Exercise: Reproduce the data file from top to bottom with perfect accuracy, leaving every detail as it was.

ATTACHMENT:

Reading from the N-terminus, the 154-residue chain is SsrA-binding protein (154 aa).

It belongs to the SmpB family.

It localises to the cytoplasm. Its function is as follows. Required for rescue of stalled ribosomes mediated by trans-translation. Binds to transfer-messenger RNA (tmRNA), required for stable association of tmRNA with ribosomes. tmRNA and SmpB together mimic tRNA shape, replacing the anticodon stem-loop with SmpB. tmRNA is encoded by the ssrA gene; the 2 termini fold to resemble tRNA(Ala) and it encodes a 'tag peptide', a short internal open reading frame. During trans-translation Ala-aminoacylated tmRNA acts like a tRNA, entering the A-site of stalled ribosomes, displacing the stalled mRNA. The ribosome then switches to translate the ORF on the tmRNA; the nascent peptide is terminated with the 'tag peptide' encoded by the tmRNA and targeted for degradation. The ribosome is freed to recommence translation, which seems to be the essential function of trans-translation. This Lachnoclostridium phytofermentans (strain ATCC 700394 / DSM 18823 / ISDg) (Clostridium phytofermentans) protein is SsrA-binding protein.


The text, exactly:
Reading from the N-terminus, the 154-residue chain is SsrA-binding protein (154 aa).

It belongs to the SmpB family.

It localises to the cytoplasm. Its function is as follows. Required for rescue of stalled ribosomes mediated by trans-translation. Binds to transfer-messenger RNA (tmRNA), required for stable association of tmRNA with ribosomes. tmRNA and SmpB together mimic tRNA shape, replacing the anticodon stem-loop with SmpB. tmRNA is encoded by the ssrA gene; the 2 termini fold to resemble tRNA(Ala) and it encodes a 'tag peptide', a short internal open reading frame. During trans-translation Ala-aminoacylated tmRNA acts like a tRNA, entering the A-site of stalled ribosomes, displacing the stalled mRNA. The ribosome then switches to translate the ORF on the tmRNA; the nascent peptide is terminated with the 'tag peptide' encoded by the tmRNA and targeted for degradation. The ribosome is freed to recommence translation, which seems to be the essential function of trans-translation. This Lachnoclostridium phytofermentans (strain ATCC 700394 / DSM 18823 / ISDg) (Clostridium phytofermentans) protein is SsrA-binding protein.